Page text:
|| Processing Information: Collection processing and finding aid completed by Nikki Stoddard Schofield on 2014/07/10.
|Restrictions on Access Note:
|| This collection is open for research.
|| Arthur R. Cochran, of the Vincennes Sun Commercial, wrote this four-page article. The Indianapolis News used some of Mr. Cochran's information for its article published on Wednesday, July 27, 1949. The Francis Vigo Chapter of the Daughters of the American Revolution began in Vincennes in 1908 with thirteen charter members, and had 230 in 1949 when this article was written. They became interested in preserving the William Henry Harrison home in 1910, and, after many years of work and fundraising, became owners of the property in 1935. The article tells about the other uses of the large brick house after the Harrison family moved out in 1843. The building was a warehouse for storing grain, a hotel, a family residence, and a property of the Water Supply Company. The D.A.R. chapter has held its meetings in the parlor of the house from 1914 to the present (1949). In 1948, more than seven thousand people toured the historic house.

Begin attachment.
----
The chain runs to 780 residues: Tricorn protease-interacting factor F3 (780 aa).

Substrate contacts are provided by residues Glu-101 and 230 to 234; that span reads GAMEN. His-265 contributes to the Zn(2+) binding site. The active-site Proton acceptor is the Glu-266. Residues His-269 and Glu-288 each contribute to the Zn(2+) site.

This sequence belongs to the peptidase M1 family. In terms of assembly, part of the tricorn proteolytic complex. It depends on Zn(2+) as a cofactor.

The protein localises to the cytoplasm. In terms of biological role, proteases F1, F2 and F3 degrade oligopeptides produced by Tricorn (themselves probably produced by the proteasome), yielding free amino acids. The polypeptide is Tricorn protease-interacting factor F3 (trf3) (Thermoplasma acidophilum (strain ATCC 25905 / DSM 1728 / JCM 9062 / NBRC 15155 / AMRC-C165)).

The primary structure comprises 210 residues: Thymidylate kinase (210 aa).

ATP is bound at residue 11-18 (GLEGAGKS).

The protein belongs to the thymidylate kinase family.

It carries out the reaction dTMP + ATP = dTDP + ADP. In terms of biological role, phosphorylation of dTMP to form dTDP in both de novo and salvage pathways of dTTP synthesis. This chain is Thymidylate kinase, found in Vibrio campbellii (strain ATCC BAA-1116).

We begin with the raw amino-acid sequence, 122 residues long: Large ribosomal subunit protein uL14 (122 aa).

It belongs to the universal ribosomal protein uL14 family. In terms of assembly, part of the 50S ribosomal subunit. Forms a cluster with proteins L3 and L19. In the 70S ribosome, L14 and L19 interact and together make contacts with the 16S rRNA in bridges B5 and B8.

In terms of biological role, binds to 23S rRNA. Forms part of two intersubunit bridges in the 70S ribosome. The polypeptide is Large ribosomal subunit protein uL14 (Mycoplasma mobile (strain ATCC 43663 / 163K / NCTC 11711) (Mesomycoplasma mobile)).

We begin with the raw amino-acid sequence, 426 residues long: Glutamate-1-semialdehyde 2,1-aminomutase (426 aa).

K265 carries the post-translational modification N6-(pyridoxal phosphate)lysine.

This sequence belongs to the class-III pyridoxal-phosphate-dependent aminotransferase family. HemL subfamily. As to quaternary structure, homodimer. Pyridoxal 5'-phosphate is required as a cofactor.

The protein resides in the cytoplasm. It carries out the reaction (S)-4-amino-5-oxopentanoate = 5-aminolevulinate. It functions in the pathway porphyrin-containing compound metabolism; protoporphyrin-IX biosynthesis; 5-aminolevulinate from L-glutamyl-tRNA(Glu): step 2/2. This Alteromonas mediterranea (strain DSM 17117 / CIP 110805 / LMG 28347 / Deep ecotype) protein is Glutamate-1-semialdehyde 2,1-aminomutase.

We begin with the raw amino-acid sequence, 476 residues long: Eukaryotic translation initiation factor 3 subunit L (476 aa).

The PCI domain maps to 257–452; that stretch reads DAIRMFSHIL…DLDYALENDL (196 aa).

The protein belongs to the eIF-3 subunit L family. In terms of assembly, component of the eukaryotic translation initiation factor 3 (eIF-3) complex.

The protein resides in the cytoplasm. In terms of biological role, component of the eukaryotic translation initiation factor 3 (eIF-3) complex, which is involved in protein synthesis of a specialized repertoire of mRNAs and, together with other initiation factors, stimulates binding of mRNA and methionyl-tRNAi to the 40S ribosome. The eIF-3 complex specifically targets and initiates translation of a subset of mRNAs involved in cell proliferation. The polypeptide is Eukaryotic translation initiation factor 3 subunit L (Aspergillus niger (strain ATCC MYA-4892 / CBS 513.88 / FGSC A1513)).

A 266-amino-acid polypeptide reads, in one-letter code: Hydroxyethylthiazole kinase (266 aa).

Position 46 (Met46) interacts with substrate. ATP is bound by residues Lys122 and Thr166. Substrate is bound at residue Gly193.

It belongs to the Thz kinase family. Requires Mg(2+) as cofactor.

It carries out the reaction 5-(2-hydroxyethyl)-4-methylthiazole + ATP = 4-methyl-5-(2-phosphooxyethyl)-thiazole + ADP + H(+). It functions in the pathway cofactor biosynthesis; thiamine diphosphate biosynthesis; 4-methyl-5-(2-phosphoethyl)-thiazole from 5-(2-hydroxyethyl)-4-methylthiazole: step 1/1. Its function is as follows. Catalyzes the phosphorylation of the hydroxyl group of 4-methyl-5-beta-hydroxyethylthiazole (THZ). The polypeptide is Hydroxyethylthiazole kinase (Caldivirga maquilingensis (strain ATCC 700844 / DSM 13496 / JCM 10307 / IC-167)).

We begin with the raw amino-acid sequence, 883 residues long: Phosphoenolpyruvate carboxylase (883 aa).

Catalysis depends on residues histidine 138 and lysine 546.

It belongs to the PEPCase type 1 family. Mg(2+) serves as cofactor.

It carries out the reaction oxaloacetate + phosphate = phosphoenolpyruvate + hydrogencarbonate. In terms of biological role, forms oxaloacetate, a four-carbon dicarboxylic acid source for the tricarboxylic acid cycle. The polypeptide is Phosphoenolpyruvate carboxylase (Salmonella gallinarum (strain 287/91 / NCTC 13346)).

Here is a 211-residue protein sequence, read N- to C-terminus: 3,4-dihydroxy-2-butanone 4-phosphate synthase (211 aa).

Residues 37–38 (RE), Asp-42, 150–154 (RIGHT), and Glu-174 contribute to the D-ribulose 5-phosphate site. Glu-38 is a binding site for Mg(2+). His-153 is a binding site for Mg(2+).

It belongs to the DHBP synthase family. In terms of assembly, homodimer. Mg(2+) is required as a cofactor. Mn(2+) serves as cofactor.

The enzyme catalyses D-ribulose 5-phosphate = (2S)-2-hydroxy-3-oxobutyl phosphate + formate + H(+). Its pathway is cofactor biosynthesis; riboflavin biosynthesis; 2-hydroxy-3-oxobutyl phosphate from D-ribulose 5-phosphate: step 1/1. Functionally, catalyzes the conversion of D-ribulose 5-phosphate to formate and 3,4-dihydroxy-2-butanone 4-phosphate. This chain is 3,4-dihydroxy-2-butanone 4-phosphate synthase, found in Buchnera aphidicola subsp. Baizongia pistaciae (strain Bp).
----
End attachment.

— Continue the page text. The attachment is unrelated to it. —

|Preferred Citation of Described Materials Note:
|| William Henry Harrison home collection, Rare Books and Manuscripts, Indiana State Library
|Terms Governing Use and Reproduction Note:
|| Legal title, copyright, and literary rights reside with Rare Books and Manuscripts, Indiana State Library, Indianapolis, IN. All requests to publish or quote from manuscripts must be submitted to Rare Books and Manuscripts.
|Biographical or Historical Data:
|| In 1908, the Francis Vigo Chapter of the Daughters of the American Revolution had thirteen charter members. Beginning in 1910, the women became interested in preserving the William Henry Harrison house located at Scott and Park streets, about 600 feet from the Wabash River, in Vincennes, Indiana. William Henry Harrison was governor of the Indiana Territory and U.S. President. The Harrison family lived in the brick house until 1843.
|Ownership and Custodial History:
|| This collection was received by Rare Books and Manuscripts as a donation from Sexson E. Humphreys in 1949/08.
|Accumulation and Frequency of Use Note:
|| No further additions are expected.